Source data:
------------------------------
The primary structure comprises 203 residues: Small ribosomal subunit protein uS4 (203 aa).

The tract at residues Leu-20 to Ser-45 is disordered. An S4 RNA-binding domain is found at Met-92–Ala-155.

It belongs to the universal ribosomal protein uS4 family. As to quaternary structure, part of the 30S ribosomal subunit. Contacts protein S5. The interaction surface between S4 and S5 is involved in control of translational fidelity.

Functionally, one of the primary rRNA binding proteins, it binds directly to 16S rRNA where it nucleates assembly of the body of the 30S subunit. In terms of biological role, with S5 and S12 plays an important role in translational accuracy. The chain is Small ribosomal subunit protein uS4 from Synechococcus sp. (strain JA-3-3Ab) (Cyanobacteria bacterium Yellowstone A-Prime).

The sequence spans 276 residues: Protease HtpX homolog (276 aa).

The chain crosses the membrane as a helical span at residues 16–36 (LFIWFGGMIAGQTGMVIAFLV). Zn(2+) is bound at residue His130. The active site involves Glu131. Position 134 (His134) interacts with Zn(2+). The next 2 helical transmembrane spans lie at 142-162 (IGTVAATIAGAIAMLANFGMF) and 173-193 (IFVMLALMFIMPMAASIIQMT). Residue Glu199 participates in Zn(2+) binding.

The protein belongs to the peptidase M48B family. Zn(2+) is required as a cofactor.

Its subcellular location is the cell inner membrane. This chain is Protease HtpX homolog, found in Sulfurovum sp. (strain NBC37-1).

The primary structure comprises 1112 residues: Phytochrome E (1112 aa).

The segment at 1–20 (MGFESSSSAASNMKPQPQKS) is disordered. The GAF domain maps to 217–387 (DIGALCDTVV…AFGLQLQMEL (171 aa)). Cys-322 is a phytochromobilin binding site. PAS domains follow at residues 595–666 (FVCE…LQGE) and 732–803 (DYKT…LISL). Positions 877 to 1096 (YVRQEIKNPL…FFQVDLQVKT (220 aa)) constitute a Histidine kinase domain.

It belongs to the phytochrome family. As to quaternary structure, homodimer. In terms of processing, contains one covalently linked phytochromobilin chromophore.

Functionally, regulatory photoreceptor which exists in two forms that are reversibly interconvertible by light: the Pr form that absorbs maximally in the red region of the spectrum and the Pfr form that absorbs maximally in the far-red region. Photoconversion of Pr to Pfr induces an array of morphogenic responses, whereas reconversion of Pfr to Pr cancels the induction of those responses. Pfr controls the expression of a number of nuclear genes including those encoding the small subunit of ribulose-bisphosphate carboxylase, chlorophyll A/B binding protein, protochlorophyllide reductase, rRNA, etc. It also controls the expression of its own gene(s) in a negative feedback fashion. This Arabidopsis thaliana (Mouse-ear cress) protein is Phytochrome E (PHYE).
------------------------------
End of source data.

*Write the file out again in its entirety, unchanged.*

The primary structure comprises 203 residues: Small ribosomal subunit protein uS4 (203 aa).

The tract at residues Leu-20 to Ser-45 is disordered. An S4 RNA-binding domain is found at Met-92–Ala-155.

It belongs to the universal ribosomal protein uS4 family. As to quaternary structure, part of the 30S ribosomal subunit. Contacts protein S5. The interaction surface between S4 and S5 is involved in control of translational fidelity.

Functionally, one of the primary rRNA binding proteins, it binds directly to 16S rRNA where it nucleates assembly of the body of the 30S subunit. In terms of biological role, with S5 and S12 plays an important role in translational accuracy. The chain is Small ribosomal subunit protein uS4 from Synechococcus sp. (strain JA-3-3Ab) (Cyanobacteria bacterium Yellowstone A-Prime).

The sequence spans 276 residues: Protease HtpX homolog (276 aa).

The chain crosses the membrane as a helical span at residues 16–36 (LFIWFGGMIAGQTGMVIAFLV). Zn(2+) is bound at residue His130. The active site involves Glu131. Position 134 (His134) interacts with Zn(2+). The next 2 helical transmembrane spans lie at 142-162 (IGTVAATIAGAIAMLANFGMF) and 173-193 (IFVMLALMFIMPMAASIIQMT). Residue Glu199 participates in Zn(2+) binding.

The protein belongs to the peptidase M48B family. Zn(2+) is required as a cofactor.

Its subcellular location is the cell inner membrane. This chain is Protease HtpX homolog, found in Sulfurovum sp. (strain NBC37-1).

The primary structure comprises 1112 residues: Phytochrome E (1112 aa).

The segment at 1–20 (MGFESSSSAASNMKPQPQKS) is disordered. The GAF domain maps to 217–387 (DIGALCDTVV…AFGLQLQMEL (171 aa)). Cys-322 is a phytochromobilin binding site. PAS domains follow at residues 595–666 (FVCE…LQGE) and 732–803 (DYKT…LISL). Positions 877 to 1096 (YVRQEIKNPL…FFQVDLQVKT (220 aa)) constitute a Histidine kinase domain.

It belongs to the phytochrome family. As to quaternary structure, homodimer. In terms of processing, contains one covalently linked phytochromobilin chromophore.

Functionally, regulatory photoreceptor which exists in two forms that are reversibly interconvertible by light: the Pr form that absorbs maximally in the red region of the spectrum and the Pfr form that absorbs maximally in the far-red region. Photoconversion of Pr to Pfr induces an array of morphogenic responses, whereas reconversion of Pfr to Pr cancels the induction of those responses. Pfr controls the expression of a number of nuclear genes including those encoding the small subunit of ribulose-bisphosphate carboxylase, chlorophyll A/B binding protein, protochlorophyllide reductase, rRNA, etc. It also controls the expression of its own gene(s) in a negative feedback fashion. This Arabidopsis thaliana (Mouse-ear cress) protein is Phytochrome E (PHYE).